Skip to comments.A Wet Way to Better Burning?
Posted on 11/25/2012 8:13:42 PM PST by neverdem
Technology is always looking for ways to make it easier to be green. Now, researchers in New York state report creating a new long-lived catalyst that uses the energy in sunlight to generate hydrogen gas, a carbon-free fuel. With further improvements, the advance could lead to systems that use sunlight to split water molecules, generating a fuel that can power cars and trucks without emitting any greenhouse gases.
The idea of using sunlight to convert water into a fuel may sound fanciful. But plants do it: They capture photons of sunlight and use that energy to split water molecules into their constituents of hydrogen and oxygen ions. Pairs of hydrogen ions are then knitted together with a pair of electrons (swiped from the oxygen ions) to make hydrogen molecules (H2).
Researchers have actually mimicked this same reaction for many years, but the catalysts they use to do so have been either too expensive or too quick to break down. So the search has been on for cheaper, more rugged catalysts.
To do the job, researchers usually look for two key ingredients: a good light absorber and a good catalyst. The light absorber captures photons of sunlight and then harnesses the energy to generate the energetic electrons. Those energized electrons are then passed to the catalyst, which knits the hydrogen ions into H2.
One hunting ground for good light absorbers has been semiconducting nanoparticles. But to date, when combined with catalysts, nanoparticles have managed to carry out their reactions at only modest speeds, too slow for full-scale industrial needs. One stumbling block is that semiconducting nanocrystals aren't typically soluble in water. So researchers have had to dissolve the nanocrystals into organic solvents, which prevent the crystals from interacting with the catalysts.
In the current study, reported online today in Science, researchers at the University of Rochester led by chemists Richard Eisenberg and Todd Krauss coated cadmium selenide nanoparticles with short organic chainlike molecules, abbreviated DHLA. This coating of DHLA chains allowed the nanoparticles to dissolve in water. And the individual chains were so short that they allowed the catalyst's nickel ions—also in the solution—to nuzzle close enough to the nanoparticles to grab the electrons and knit H2 molecules together. The Rochester team found that the catalysts were not only fast actors, knitting as many as 7000 H2 molecules every hour, but kept doing so for weeks on end without falling apart—a major advance over other H2-knitting catalysts.
Daniel DuBois, a chemist and hydrogen catalyst designer recently retired from the Pacific Northwest National Laboratory in Richland, Washington, calls the new work "a very nice contribution to the area" and says he's particularly impressed with the catalyst's durability.
Even so, the new light harvester-catalyst combo isn't quite ready for the real world. For their current experiment, the Rochester researchers didn't actually split water molecules to generate their hydrogen ions. Rather, they added vitamin C, which readily gives up hydrogen, to their solution. So the Rochester group still needs to show that their H2-making compounds will carry out the same reaction using water. If they do, they may give plants a run for their money in green technology.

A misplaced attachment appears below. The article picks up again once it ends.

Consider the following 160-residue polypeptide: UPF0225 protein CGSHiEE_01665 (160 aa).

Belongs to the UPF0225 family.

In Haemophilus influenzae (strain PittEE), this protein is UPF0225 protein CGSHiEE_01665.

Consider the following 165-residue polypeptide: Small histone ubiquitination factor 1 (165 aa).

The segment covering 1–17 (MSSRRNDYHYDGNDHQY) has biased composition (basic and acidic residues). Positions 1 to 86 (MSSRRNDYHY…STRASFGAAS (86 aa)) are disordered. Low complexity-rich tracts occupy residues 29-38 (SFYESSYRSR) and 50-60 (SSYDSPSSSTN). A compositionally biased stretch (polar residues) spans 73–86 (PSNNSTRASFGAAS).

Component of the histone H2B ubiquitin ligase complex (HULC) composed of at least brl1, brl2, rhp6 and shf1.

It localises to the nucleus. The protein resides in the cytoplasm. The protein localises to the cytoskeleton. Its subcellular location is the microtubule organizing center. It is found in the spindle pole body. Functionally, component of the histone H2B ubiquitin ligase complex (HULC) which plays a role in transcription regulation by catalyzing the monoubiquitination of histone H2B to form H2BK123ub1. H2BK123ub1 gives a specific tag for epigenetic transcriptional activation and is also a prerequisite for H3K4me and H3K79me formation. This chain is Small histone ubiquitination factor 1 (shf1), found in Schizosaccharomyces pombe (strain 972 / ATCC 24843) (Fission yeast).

Might get better results if they did their sunlight tests somewhere other than one of the cloudiest cities in the country.
Except water vapor, which is THE WORST POSSIBLE GREENHOUSE GAS OF ALL!!!!.....
Shush, you’ll alert the ecoweenies!
Vitamin C doping the water? An interesting curiosity but so what?
When I tell my ecofreak friends that, they get perturbed...
“7000 H2 molecules every hour”
If I remember correctly, Avagadro’s number is 6.02 x 10^23 and the molecular weight of molecular hydrogen is 2.
So IIRC, it takes 9,800,000,000,000,000 years with this apparatus to make 2 grams of hydrogen.
When combusted, 2 grams of hydrogen would yield about 219 Btus, which is not enough to boil a gallon of water.
Doesn’t seem too impressive to me.
This is still basic research. Wait till they get this perfected and scale up the surface area. Then it's free energy that can be compressed into tanks.
Catalyst chemistry is still a work in progress. The platinum used in a car's catalytic converter adds thousands of bucks to the cost, IIRC. Platinum and palladium are used in many industrial catalysts. The costs of many products can decrease if they can replace such expensive catalysts.
The Di-Hydrogen Oxide scare. I remember it well.
By my quick calculation, the process would have to be scaled up by a factor of 860 million billion billion to get one kilogram of hydrogen. Sounds like a challenge. When they put together a processing plant big enough to provide hydrogen to drive a single two passenger vehicle 100 miles every day - then they get to brag.....unless that 100 miles costs them more than my current commute.
The words "capture", "harness", "nuzzle", "grab", and "knit" aren't in my scientific dictionary.It makes me wonder what this article is really about. Witchcraft?
Homogeneous systems for light-driven reduction of protons to H2 typically suffer from short lifetimes because of decomposition of the light-absorbing molecule. We report a robust and highly active system for solar hydrogen generation in water that uses CdSe nanocrystals capped with dihydrolipoic acid (DHLA) as the light absorber and a soluble Ni2+-DHLA catalyst for proton reduction with ascorbic acid as an electron donor at pH 4.5, which gives >600,000 turnovers. Under appropriate conditions, the precious-metal-free system has undiminished activity for at least 360 hours under illumination at 520 nm and achieves quantum yields in water of over 36%.
You could have clicked the link to read the abstract.
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